JERUSALEM: Mordechai Vanunu trial eclipsed by news of Palestinian elections

CPTnet
4 February 006

JERUSALEM: Mordechai Vanunu trial eclipsed by news of Palestinian elections

by Jerry Levin

[Note: the following is an excerpt of an essay Levin sent to his
supporters. People wishing to see the entire article may contact him at
guest.993507@MennoLink.org.]

Here's a Palestine election day story that you probably did not see in your
local, regional or national mainstream press outlets. It took place in a
tiny but definitely not crowded court room in West Jerusalem where the
second trial of Mordechai Vanunu got underway. "At first, the judge arranged
the trial for the 15th of January," Mordechai explained good naturedly while
waiting for the proceedings to begin. "But then he moved it, because the
Israel government wanted it be on the day of the election."

"Why?"

So all the attention by the public and the media would not be on Vanunu but
on the elections.

Vanunu, of course, is the irrepressible whistle- blowing former Orthodox-Jew
turned-Anglican-gadfly who in 1986 revealed to a British newspaper the fact
of Israel's nuclear armaments program. After letting that particular cat out
of the bag, he was kidnapped to Israel by secret agents and sentenced to
eighteen years in solitary confinement.

After serving the full eighteen-year term, Vanunu was released from jail,
confined to Jerusalem and forbidden to give interviews to foreign
journalists. He has observed the travel restriction scrupulously; but the
minute he was released in April 2004, he launched a nonstop campaign of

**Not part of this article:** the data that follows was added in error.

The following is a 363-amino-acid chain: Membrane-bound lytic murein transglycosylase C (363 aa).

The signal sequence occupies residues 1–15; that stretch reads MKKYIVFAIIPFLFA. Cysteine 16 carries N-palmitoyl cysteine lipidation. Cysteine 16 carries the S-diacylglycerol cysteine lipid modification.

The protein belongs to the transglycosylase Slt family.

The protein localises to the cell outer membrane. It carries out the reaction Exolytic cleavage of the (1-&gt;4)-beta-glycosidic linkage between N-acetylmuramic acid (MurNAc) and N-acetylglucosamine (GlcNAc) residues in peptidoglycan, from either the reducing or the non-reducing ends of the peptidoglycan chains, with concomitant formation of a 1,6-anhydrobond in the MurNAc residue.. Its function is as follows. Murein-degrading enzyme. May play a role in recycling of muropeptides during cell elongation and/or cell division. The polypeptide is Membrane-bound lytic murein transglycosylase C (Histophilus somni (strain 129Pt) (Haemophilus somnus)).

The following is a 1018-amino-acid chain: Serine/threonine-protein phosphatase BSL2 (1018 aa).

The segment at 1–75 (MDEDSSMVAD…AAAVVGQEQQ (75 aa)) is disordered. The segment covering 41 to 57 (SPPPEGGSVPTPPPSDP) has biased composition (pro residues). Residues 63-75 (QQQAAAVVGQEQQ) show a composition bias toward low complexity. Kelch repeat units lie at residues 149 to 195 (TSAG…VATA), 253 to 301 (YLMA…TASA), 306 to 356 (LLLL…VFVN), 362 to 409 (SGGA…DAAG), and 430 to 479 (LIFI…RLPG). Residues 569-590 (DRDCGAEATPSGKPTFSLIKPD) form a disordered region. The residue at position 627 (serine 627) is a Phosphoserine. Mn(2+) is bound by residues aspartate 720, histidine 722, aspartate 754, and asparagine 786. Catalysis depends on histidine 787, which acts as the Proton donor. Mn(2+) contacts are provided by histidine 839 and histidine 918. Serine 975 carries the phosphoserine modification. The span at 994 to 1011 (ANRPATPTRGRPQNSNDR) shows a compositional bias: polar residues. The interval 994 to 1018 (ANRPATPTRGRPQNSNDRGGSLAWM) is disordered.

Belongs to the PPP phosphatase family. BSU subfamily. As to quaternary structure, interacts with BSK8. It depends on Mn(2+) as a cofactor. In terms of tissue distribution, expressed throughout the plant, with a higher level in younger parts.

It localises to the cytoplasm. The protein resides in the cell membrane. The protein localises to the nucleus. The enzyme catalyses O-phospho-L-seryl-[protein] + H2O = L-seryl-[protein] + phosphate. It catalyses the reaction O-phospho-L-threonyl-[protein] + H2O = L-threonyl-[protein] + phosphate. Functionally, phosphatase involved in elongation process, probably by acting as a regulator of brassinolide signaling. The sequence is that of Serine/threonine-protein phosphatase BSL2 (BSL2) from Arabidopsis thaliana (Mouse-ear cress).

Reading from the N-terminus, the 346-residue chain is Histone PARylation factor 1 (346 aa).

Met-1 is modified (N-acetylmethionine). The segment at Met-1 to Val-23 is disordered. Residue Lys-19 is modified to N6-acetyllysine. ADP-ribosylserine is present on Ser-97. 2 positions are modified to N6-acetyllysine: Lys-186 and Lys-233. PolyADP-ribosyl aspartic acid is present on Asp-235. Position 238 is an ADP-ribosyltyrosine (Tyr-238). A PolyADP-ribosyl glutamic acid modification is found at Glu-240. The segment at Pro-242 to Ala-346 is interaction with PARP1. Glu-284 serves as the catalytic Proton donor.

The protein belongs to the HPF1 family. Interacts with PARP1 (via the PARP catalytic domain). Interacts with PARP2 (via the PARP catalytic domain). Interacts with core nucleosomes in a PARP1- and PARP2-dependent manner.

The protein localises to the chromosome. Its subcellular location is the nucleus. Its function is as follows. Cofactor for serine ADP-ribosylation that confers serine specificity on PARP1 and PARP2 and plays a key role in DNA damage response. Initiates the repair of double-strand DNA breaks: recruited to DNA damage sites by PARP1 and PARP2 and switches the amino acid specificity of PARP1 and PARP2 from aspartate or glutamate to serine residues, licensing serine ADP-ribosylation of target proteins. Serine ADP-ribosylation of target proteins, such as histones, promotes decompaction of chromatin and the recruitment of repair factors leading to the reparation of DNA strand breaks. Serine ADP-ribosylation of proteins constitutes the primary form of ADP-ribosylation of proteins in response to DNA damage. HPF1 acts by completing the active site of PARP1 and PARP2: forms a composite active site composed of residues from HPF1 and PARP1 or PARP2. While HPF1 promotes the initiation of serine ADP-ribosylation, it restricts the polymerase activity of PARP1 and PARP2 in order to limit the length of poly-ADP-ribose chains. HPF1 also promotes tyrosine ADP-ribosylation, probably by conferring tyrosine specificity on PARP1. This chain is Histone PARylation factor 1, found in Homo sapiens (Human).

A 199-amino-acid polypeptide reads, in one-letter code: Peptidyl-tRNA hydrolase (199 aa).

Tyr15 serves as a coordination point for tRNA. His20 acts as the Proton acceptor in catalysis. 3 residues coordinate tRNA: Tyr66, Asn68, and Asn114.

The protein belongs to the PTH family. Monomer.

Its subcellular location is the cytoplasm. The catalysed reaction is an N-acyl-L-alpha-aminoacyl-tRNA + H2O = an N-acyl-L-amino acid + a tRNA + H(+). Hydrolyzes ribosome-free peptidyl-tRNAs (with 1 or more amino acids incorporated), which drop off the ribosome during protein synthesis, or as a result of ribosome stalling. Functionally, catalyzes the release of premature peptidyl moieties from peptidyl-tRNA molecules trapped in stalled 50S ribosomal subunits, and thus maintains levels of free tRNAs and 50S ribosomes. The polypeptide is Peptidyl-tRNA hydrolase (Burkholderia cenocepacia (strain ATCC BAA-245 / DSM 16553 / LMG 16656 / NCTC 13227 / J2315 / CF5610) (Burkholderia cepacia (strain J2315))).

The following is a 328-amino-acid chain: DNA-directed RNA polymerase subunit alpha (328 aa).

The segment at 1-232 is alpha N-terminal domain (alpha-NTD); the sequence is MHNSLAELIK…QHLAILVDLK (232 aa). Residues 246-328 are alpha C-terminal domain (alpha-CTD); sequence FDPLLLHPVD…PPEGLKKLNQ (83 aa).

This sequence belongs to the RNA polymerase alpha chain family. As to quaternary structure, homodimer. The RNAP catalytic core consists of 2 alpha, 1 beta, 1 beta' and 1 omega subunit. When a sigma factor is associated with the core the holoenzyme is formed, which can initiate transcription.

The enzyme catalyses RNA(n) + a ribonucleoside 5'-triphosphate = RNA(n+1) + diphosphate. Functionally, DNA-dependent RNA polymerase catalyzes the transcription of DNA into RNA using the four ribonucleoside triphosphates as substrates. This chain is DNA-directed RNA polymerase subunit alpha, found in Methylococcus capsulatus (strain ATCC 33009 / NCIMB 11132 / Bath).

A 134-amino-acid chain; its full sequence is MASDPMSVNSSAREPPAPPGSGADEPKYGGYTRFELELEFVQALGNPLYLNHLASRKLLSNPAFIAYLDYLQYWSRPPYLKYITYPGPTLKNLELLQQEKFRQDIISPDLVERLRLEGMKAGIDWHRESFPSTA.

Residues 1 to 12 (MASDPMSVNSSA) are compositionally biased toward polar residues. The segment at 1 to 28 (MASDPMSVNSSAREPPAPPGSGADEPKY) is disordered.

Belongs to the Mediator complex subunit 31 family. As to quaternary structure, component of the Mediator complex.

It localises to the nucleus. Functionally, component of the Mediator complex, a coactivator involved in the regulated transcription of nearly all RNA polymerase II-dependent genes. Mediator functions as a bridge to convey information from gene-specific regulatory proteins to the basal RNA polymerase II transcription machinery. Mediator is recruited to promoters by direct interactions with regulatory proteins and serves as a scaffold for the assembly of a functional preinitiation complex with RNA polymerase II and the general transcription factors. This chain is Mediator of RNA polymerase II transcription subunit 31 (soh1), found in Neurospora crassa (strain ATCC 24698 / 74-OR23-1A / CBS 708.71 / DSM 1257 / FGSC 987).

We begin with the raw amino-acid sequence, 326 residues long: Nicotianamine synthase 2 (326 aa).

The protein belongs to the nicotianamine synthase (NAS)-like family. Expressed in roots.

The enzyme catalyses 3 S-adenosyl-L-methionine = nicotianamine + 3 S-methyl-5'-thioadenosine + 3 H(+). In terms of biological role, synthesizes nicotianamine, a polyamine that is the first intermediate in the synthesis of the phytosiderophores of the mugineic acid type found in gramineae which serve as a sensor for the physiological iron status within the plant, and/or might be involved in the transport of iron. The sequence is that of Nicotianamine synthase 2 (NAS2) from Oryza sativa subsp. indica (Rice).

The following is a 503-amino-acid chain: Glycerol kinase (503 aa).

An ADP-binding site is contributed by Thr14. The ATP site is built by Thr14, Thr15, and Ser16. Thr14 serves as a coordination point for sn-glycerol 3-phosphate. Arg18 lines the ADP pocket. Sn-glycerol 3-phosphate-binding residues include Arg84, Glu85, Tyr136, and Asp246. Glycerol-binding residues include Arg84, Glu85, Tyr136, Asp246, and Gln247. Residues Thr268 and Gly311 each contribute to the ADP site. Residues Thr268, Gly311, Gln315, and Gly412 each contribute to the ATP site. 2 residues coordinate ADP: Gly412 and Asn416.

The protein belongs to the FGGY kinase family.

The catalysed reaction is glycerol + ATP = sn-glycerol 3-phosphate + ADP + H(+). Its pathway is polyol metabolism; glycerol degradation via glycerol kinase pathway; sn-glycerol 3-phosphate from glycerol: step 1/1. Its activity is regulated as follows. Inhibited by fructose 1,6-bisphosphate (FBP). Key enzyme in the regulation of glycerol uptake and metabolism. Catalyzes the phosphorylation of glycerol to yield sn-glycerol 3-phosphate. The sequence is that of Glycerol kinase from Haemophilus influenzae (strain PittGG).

civil disobedience by talking to foreign reporters.

So after eight months of deliberately thumbing his nose at what he considers
an intolerable infringement on his right to speak publicly, his room in the
guest house of Anglican St. Georges' Cathedral was raided by Israeli police.
They seized all of his materials-- tapes, DVDs, notebooks, computers-- and
took him away for hours of interrogation.

"And this trial relates back to that raid over a year ago?"

"Yes, that was the beginning. And now we have this trial about how they want
to continue to interfere with me. See, what I say to the reporters is only
what I said in 1986. What I am doing that is new, now that I am out of
prison, is expressing my political views about what I found out then. I
don't know any new secrets. They don't want me to talk against Israel making
nuclear weapons proliferation in the Middle East. They don't want me to say
that they should be abolished because in 1986 they already had 230 atomic
bombs and the hydrogen bomb. They don't need all that for defense. Those are
holocaust bombs. They are for extermination."

When the session ended, Vanunu said, "We don't know what will be the
outcome, verdict and maybe a sentence." But again he reiterated what he darn
well thinks it ought to be. Acquittal, of course. "This is about freedom of
speech," he said. "Either there is freedom of speech for Vanunu or there is
no freedom of speech for him. Because what I did since leaving the prison is
just expressing my views; and that is my right to do."

The trial as currently scheduled takes up again on February 9 and 12.